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Old June 15th, 2013, 06:19 PM   #1 (permalink)
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Buddy Guy and tempo

My guitar teacher assigned me Buddy Guy's "Damn Right, I got the Blues" for some evil reason. Right off the bat, Mr. Guy counts down and then plays the opening notes slower than what he just counted. I've listened to Guy quite a bit, but never noticed how much he slides in and out of the beat. It's like a madman's rubato, and very hard to replicate.

I guess I'm stuck with just listening, getting the notes, and then playing along if I want to match it-- unless somebody has any tricks or tips!

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Old June 15th, 2013, 06:35 PM   #2 (permalink)
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Is that where he says "Un, two, three, I got it!?" I think when the whole band comes in it's actually faster than he counted it. His intro seems to be fairly in tempo.
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Old June 15th, 2013, 06:49 PM   #3 (permalink)
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Write down the tempo in keeping with a metronome, and see if the intro vs. main parts are similar in tempo.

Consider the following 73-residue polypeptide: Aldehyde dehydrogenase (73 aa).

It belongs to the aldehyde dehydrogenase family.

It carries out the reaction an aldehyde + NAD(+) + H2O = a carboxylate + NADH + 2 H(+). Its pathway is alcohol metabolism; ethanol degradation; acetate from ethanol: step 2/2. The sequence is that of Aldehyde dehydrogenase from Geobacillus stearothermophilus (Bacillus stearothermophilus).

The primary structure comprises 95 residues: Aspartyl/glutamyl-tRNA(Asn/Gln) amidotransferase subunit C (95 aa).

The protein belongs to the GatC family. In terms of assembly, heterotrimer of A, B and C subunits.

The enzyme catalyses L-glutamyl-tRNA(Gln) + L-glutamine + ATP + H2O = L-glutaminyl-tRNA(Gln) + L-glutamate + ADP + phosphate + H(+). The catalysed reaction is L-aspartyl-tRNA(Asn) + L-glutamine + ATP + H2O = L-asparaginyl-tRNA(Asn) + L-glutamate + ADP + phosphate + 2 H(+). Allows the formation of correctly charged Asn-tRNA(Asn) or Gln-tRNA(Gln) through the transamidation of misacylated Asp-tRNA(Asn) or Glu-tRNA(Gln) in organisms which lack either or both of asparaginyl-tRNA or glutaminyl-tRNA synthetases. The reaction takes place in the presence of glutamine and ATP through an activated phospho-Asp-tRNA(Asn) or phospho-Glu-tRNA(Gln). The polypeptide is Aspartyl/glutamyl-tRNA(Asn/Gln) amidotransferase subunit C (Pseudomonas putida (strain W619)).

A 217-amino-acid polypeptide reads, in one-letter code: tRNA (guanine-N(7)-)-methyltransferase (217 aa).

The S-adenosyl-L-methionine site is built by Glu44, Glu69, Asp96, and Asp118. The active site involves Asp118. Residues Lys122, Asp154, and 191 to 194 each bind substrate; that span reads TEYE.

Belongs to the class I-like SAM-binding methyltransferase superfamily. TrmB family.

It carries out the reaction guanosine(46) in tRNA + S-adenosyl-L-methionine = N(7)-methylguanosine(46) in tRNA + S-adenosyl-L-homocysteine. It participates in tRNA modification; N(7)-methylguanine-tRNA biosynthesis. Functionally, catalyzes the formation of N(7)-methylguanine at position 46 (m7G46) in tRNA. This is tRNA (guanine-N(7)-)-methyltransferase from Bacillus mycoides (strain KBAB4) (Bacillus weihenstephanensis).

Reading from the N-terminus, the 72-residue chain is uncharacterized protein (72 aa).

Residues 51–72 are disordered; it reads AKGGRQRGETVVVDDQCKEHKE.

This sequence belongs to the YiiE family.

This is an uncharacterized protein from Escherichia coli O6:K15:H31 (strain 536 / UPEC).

You've got a real benefit in being able to listen to one or more versions on the web (or other audio recordings). Otherwise, you'd be stuck with whatever may be written on sheets with the treble clef (until such time as you might get creative & change the key, or tempo).
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Old June 15th, 2013, 10:55 PM   #4 (permalink)
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I'm sorry, I wasn't very clear-- I meant to use the intro as an example of how all-over-the-place the solos are, tempo-wise, throughout the whole tune. He always lines it back up at some point, but strays in very unexpected ways. It's like he's playing with some other band in his head for a few seconds and then comes back to reality. It's really unsettling, which I guess is part of what makes him who he is. I imagine that it's all part of creating the necessary tension/release to keep the piece interesting, and it works, but it's really hard to imitate. The notes are easy and I can get very close to the attack and vibrato, but jeeze... It's a bit like the old Delta stuff where a measure may unexpectedly gain a beat, or sometimes lose one.